Let's face it, the ninth-generation Civic was faced with a lukewarm reception. With toned-down styling, higher price tag and uninspiring dynamics, it could be said that Honda really had to step its game up with the all-new model.

When we first saw photos of the tenth-generation Civic (internally known as the FC), it was a bit of a shock with its Solid Wing Face fascia, fastback profile, plus sharp lines and creases throughout the car's already handsome body. A radical departure? You bet. Seeing it in the metal made us even more curious what it would be like behind the wheel. Fast forward several weeks since its launch, we found ourselves on a flight to Bohol to try out both the 1.8 E and 1.5 RS Turbo and see if the all-new model has well and truly erased the sins of the previous model.

2016 Honda Civic 1.8 E

While the range-topping 1.5 RS Turbo is the highlight of the new Civic lineup, I was more curious with the 1.8 E. A question that was running through my mind was “will it be more of the same with the old engine?” and stepping inside, it feels like you are not missing out much when it comes to features. In the 1.8, you lose the power seats, leather trim, navigation, rear spoiler and 18-inch wheels. What it does have is a rather impressive infotainment that includes smartphone mirror-link. Also, the new dash layout ditches the old “floating” speedometer for a more conventional placement and made it much easier to adjust to the corners of the car.

Cruising around Bohol, the car provided a comfortable drive and ride thanks in part to the spacious interior. Ergonomics were also spot on and the infortainment system came with a safety lockout that prevents the use of mirror-linking while driving. As for steering, the new electric power steering is unlike the previous Civic, offering feedback even at low speeds. So far, so good.

Off the beaten path with the new Civic

Despite the old engine, the mating of the CVT and the 1.8 mill made for a comfortable drive and made good use of the powerband. We never felt left behind in the convoy and carried the extra weight rather well. There was confidence in overtaking and the chassis handled off-camber corner with aplomb. Speaking of its chassis, I could say that it borders on European levels of ride and rebound. Even as we drove over roads still damaged from the earthquake (paging the DPWH), the Civic took on the rutted path with no problems. We capped off the first day with the (not so) entry-level Civic and overall, I reckon 1.8 E will make for a good daily car but the fun to drive characteristic can be felt.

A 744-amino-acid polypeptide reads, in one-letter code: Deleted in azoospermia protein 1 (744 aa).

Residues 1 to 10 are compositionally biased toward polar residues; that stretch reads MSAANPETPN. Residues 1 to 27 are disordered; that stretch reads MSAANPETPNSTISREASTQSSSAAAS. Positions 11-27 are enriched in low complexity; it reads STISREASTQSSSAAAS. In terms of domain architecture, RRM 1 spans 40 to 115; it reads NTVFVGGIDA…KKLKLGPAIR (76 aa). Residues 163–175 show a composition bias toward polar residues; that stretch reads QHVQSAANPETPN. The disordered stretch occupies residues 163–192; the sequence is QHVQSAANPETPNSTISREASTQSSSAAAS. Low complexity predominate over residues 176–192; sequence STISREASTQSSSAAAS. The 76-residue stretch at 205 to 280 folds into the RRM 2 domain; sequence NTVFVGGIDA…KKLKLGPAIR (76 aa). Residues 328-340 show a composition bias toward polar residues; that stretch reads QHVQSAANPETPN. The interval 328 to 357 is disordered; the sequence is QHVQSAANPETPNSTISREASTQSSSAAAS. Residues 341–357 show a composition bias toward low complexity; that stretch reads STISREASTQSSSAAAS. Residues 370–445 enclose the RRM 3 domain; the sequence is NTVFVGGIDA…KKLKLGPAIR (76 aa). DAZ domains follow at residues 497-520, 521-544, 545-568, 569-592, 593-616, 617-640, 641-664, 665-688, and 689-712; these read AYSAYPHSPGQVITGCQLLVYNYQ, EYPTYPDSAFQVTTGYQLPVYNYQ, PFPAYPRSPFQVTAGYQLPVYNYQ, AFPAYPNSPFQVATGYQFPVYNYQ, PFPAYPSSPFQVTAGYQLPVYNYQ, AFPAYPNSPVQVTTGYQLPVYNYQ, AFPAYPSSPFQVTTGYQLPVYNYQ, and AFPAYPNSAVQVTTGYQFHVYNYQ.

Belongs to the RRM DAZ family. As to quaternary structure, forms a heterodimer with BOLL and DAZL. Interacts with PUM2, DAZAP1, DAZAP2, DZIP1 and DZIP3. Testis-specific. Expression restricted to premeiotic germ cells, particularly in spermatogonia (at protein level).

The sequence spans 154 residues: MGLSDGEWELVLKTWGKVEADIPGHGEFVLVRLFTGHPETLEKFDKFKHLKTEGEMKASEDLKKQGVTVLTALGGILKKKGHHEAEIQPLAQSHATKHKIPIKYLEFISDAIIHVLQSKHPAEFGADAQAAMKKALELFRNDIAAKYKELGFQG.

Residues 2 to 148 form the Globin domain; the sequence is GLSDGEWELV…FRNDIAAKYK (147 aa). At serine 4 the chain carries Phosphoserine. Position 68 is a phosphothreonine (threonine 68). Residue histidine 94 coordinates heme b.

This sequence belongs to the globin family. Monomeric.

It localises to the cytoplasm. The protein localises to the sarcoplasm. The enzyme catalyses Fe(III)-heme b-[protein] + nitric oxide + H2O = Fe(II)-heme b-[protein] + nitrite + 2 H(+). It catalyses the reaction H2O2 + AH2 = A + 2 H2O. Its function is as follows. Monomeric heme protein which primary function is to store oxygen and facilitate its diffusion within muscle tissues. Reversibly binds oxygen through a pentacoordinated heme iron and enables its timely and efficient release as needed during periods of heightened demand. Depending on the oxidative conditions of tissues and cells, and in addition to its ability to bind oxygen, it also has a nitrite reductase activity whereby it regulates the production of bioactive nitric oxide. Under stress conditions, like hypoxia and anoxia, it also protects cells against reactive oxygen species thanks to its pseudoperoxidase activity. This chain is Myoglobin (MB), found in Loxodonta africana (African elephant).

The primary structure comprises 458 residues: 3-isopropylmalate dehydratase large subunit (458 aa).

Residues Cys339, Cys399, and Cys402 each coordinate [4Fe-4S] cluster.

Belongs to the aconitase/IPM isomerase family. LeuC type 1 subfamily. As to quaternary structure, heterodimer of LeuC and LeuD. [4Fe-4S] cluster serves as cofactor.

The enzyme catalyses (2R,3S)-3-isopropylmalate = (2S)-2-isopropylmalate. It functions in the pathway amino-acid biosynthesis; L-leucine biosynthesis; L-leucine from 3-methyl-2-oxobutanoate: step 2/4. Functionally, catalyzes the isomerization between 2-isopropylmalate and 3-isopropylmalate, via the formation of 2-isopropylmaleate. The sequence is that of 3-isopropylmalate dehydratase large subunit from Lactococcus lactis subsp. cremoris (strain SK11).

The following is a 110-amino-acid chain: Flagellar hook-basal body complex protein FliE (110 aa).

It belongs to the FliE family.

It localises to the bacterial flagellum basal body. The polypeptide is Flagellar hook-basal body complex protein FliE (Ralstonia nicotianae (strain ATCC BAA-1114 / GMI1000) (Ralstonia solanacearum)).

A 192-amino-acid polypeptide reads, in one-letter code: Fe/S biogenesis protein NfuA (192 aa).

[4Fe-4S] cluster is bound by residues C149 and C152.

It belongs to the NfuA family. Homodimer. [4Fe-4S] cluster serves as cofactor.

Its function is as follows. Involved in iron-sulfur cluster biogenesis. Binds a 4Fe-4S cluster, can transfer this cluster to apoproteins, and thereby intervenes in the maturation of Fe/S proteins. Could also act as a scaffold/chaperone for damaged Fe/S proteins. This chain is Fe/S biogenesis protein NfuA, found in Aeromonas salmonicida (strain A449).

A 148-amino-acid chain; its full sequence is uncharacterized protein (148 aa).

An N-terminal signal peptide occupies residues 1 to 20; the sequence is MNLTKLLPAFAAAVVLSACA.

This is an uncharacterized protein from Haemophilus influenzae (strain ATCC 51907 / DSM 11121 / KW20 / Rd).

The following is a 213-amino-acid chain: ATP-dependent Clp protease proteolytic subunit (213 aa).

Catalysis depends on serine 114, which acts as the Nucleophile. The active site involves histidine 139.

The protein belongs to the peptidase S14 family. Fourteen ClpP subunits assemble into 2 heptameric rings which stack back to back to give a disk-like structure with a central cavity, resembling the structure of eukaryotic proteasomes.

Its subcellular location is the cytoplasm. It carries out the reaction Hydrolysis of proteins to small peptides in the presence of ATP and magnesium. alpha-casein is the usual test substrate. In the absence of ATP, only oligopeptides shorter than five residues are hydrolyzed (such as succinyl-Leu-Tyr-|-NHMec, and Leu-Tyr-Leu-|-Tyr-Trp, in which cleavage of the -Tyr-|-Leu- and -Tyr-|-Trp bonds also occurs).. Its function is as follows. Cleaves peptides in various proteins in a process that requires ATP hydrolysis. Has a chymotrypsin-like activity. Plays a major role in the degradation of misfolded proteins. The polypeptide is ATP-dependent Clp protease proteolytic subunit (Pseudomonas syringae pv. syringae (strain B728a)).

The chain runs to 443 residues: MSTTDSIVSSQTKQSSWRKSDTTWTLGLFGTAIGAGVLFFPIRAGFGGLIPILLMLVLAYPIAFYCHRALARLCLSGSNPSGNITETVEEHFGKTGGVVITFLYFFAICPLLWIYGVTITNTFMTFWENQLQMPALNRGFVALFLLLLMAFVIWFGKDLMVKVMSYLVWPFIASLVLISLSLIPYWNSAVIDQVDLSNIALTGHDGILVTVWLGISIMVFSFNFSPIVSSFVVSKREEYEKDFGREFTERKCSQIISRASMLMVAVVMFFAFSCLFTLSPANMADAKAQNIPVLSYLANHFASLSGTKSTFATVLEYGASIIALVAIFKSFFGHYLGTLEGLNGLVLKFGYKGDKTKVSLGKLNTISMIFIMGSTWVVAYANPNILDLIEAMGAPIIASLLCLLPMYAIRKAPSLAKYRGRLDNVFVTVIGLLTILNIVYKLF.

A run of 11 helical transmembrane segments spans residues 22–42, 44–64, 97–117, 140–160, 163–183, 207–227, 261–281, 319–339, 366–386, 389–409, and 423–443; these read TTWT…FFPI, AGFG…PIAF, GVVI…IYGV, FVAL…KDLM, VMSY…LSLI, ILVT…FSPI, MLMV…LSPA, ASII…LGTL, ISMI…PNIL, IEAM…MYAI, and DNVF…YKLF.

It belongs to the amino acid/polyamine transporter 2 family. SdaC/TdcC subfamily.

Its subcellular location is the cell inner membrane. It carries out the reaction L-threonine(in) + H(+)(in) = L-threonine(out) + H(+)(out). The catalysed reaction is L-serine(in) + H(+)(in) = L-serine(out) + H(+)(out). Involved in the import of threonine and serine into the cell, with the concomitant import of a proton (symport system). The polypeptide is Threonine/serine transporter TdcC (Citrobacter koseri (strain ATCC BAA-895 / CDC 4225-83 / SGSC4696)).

The next day, it was our turn to drive the 1.5 RS Turbo. More aggressive-looking than its lower powered brother, the larger wheels and rear spoiler set expectations high for this sportier Civic. The cabin feels the same, apart from leather and more luxuries, plus navigation system. Around town, it felt like the standard 1.8 model but it all changed when the roads opened up.

2016 Honda Civic RS Turbo

On winding roads, the RS Turbo feels more planted, thanks in part to slightly firmer suspension and a wider contact patch. One can drive this car in full confidence when out on a spirited drive. Put the transmission in Sport and there is less lag, zooming you straight into the horizon. The turbo was especially helpful going uphill as it helped us do climbs with no effort whatsoever. While it's no SiR, one can think of the RS Turbo as an SiR that went to manners class with its blend of performance, comfort and dynamics, not to mention the amount of kit you get standard on both models. Speaking of efficiency, we also noted that the RS Turbo was more efficient than the 1.8 E. It was the equivalent of having cake that doesn't make you fat.

After the drive, we took a few minutes to talk to Masanao Kataoka, senior assistant vice president for Honda Cars Philippines. He said that one goal the team set was to offer “the best of both worlds” to customers, offering both performance and efficiency with the turbo engine. One challenge in the making of the said powertrain was pairing it with the continuously variable transmission. He added that making it feel seamless with the transmission was difficult, but after we drove it, we can say that the engineers indeed deserve a pat on the back.

Kataoka said reservations are doing well for the Civic so far, saying that there are currently over 1,500 reservations for the new car. “About 60 percent ordered the 1.8 and 40 percent for the turbo”, said Kataoka. As a treat, Kataoka also said there may be more models coming to the Philippines in the future.

Touring Bohol in the Honda Civic RS Turbo

Perhaps there is no need to say that we thoroughly enjoyed driving the all-new Civic. Over the course of 500 kilometers, we got down from the cars with smiles on our faces and memories of the previous generation model banished from our minds. Honda did their homework with the tenth-generation model and it's a great return to form for the Civic.

We missed your fun side, Civic, and we're glad you have it back.